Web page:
We Must Lose Our Fear of Being Wrong

Thursday, September 25, 2014


There are a lot of things that I don't like. There are a few things that I really dislike. There are only a couple things I hate. But there is one thing that I absolutely DETEST. 

I detest being wrong. I don't just detest it, I fear it. I fear what I think other people must think of me when I'm wrong: unintelligent, unkind, stupid, etc. I am afraid that being wrong is somehow weak. 

I have been wrong plenty of times. I have shouted out a wrong answer in class with confidence. I have said things I shouldn't have said. I have neglected friends and invested too much time and energy into toxic relationships. I have worried over nothing. I have been wrong, and I hate it.

However, here in France, I have been wrong so many times already. I have been lost. Hopelessly lost. I have said the wrong thing multiple times. At one point, my host father actually gave me a lesson on how to conjugate a verb that I had been conjugating very, very incorrectly, as well as a pronunciation lesson over dinner one night (apparently, I had been pronouncing the "s" at the end of mes amies when you actually don't do that in French... but then why is that letter there? I digress...).


For the first few days, I was embarrassed any time I said something wrong or incorrect. Before I said anything, I would go over it in my head to try and translate from English to French. At some points, I would even excuse myself from the table to go look up a word in my dictionary to contribute to a conversation at dinner. 

In my phonetics class, I struggle sometimes a lot. The French language is very different from English, and there are a lot of sounds that are similar but have nuanced differences. There are 4 or 5 ways to pronounce the letter "e" and the similarities are just so close that sometimes I just cannot hear the differences. At first, I was hesitant to speak up in class or volunteer my answers, but I wasn't really learning anything that way. Only by really offering myself up to be wrong, I have learned how to speak the French language correctly. I have learned about the parts of the language I struggle with, and it has allowed my professor to offer great help in how to work on overcoming those challenges (she calls them the "particularités de Zoe). My language level has already increased more in the past week than it had in the years I had been studying the language before. 


It has only been here in France that I have started to realize that being able to let myself be wrong is incredibly liberating. My fear of being wrong was holding me back from really trying to experience everything that this new place has to offer. I have realized that you can fail royally at something like speaking another language, and life will go on. Letting yourself make mistakes, be wrong, and mess up allows for exploration, experimentation, and the opportunity to figure things out at you go along. 


If you allow yourself to be wrong, you are completely and totally free. In some weirdly counterintuitive dichotomy, being wrong can be a good thing, and here is why:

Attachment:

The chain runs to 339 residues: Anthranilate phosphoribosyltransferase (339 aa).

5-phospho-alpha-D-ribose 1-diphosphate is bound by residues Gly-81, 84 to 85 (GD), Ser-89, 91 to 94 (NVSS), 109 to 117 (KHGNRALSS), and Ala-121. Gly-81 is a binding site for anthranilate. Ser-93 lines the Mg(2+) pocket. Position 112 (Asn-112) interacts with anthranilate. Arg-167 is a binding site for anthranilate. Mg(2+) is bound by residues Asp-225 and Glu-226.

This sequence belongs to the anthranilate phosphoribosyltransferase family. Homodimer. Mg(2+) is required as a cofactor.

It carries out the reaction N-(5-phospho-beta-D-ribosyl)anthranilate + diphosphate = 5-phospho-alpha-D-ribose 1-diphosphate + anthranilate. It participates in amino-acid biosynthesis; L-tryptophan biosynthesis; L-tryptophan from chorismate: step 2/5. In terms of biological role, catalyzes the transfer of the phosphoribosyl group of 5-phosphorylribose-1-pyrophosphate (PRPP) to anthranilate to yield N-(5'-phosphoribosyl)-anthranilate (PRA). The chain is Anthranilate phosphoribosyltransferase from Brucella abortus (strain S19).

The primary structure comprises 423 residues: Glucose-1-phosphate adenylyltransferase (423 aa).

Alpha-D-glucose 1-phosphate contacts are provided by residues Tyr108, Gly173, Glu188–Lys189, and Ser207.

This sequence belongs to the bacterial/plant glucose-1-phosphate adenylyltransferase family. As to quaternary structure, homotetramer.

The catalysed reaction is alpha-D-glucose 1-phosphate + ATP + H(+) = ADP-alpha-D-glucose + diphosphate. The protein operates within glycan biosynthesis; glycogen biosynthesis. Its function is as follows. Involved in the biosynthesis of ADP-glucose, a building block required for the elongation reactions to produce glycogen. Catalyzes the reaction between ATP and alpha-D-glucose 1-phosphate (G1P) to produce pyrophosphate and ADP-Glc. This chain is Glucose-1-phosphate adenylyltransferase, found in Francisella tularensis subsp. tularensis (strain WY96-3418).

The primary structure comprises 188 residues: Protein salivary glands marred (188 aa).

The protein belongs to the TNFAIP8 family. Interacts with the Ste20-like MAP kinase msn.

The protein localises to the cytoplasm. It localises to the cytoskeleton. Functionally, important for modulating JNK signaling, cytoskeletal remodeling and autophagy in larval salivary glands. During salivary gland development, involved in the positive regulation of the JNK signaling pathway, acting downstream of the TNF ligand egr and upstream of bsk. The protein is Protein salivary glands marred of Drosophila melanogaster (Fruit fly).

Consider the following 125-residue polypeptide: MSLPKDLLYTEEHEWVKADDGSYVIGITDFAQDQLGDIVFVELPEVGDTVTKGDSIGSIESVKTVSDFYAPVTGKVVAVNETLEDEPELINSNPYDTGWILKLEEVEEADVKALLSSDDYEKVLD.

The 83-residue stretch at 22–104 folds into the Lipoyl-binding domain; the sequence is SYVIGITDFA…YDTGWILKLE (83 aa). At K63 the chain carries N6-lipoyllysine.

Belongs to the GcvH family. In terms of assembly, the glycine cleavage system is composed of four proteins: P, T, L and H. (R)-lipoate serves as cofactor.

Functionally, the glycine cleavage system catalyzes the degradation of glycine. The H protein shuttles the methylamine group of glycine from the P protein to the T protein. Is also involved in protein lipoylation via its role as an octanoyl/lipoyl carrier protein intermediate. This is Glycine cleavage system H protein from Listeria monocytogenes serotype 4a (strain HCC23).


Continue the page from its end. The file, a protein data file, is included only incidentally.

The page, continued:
1. The surest way to learn is to do, and to do doesn't mean to do perfectly. It means stumbling, falling, mispronouncing words, misconjugating verbs, and misunderstanding people, but it also means standing up, brushing off, and throwing yourself wholeheartedly into the next adventure. Being wrong is the only way to figure out how to be right.


2. You learn to trust yourself. Usually, when I'm wrong about something, I beat myself up. I hurl insults at myself, and tell myself that I'm unintelligent, not creative, or not a good person. Of course, none of these things are true, and I can only work on trusting and loving myself when I feel like I cannot be trusted or loved. Being wrong is not a sign of weakness. It's a sign of being willing and able to learn... and that is very much a strength. 


3. You discover other things that you could have missed otherwise. As I'm wandering the streets of Caen at 4:30 on a Sunday afternoon, I am desparately lost and there is not a soul in sight. Right when I'm ready to call my host mom, I happen to cross the street and I find myself in a beautiful garden. I walk around the perimeter, noticing all of the beautiful flowers and grasses, and something rings a bell. I remember my host father talking about a garden by a church... and the Abbaye aux Dames? Sure enough, I have wandered straight to the garden of the Abbaye aux Dames in Caen, one of the most peaceful places in the city. From here, I can use my map to figure out how to get home. However, had I not gotten lost just by wandering around the city, I would not have found one of my now-favorite places in the town. Similarly, if you are wrong about one thing, it could lead you to be right about another... how many times have you heard about accidental discoveries? 


Therefore, I would like to change the quote at the beginning of this post. Instead of, "In order to live a creative life, we must lose our fear of being wrong..." I propose that in order to live a life of value, adventure, and substance, we must lose our fear of being wrong, and embrace the freedom that comes with letting ourselves make mistakes and learn from them.  


I have begun the process of losing my fear of being wrong, and I have felt incrementally freer. 


How have you overcome your fear of being wrong? Have you? What makes you feel better about being wrong? 



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